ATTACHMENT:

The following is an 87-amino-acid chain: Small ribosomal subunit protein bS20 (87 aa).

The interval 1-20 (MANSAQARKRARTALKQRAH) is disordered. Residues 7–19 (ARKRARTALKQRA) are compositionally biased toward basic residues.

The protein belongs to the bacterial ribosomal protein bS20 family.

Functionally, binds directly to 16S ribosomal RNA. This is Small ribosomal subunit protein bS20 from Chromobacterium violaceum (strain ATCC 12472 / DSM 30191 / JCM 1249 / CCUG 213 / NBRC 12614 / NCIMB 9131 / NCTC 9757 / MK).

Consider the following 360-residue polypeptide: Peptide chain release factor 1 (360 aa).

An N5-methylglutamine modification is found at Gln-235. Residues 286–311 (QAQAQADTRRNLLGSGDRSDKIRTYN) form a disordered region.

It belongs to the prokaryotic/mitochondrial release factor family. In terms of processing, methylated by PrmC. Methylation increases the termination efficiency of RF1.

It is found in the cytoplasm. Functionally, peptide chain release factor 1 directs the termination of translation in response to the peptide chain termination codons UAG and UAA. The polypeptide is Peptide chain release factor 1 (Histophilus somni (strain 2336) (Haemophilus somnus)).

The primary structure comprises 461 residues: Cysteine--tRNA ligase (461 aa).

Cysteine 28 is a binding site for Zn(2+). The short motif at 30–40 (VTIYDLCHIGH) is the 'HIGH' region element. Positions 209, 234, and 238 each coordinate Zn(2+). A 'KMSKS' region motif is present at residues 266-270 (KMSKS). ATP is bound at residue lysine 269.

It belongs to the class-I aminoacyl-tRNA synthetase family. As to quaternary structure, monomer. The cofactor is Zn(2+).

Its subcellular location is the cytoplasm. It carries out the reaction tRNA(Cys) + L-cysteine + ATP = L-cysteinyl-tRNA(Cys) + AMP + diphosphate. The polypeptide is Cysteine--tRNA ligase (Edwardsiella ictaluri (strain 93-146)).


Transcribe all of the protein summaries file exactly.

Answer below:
The following is an 87-amino-acid chain: Small ribosomal subunit protein bS20 (87 aa).

The interval 1-20 (MANSAQARKRARTALKQRAH) is disordered. Residues 7–19 (ARKRARTALKQRA) are compositionally biased toward basic residues.

The protein belongs to the bacterial ribosomal protein bS20 family.

Functionally, binds directly to 16S ribosomal RNA. This is Small ribosomal subunit protein bS20 from Chromobacterium violaceum (strain ATCC 12472 / DSM 30191 / JCM 1249 / CCUG 213 / NBRC 12614 / NCIMB 9131 / NCTC 9757 / MK).

Consider the following 360-residue polypeptide: Peptide chain release factor 1 (360 aa).

An N5-methylglutamine modification is found at Gln-235. Residues 286–311 (QAQAQADTRRNLLGSGDRSDKIRTYN) form a disordered region.

It belongs to the prokaryotic/mitochondrial release factor family. In terms of processing, methylated by PrmC. Methylation increases the termination efficiency of RF1.

It is found in the cytoplasm. Functionally, peptide chain release factor 1 directs the termination of translation in response to the peptide chain termination codons UAG and UAA. The polypeptide is Peptide chain release factor 1 (Histophilus somni (strain 2336) (Haemophilus somnus)).

The primary structure comprises 461 residues: Cysteine--tRNA ligase (461 aa).

Cysteine 28 is a binding site for Zn(2+). The short motif at 30–40 (VTIYDLCHIGH) is the 'HIGH' region element. Positions 209, 234, and 238 each coordinate Zn(2+). A 'KMSKS' region motif is present at residues 266-270 (KMSKS). ATP is bound at residue lysine 269.

It belongs to the class-I aminoacyl-tRNA synthetase family. As to quaternary structure, monomer. The cofactor is Zn(2+).

Its subcellular location is the cytoplasm. It carries out the reaction tRNA(Cys) + L-cysteine + ATP = L-cysteinyl-tRNA(Cys) + AMP + diphosphate. The polypeptide is Cysteine--tRNA ligase (Edwardsiella ictaluri (strain 93-146)).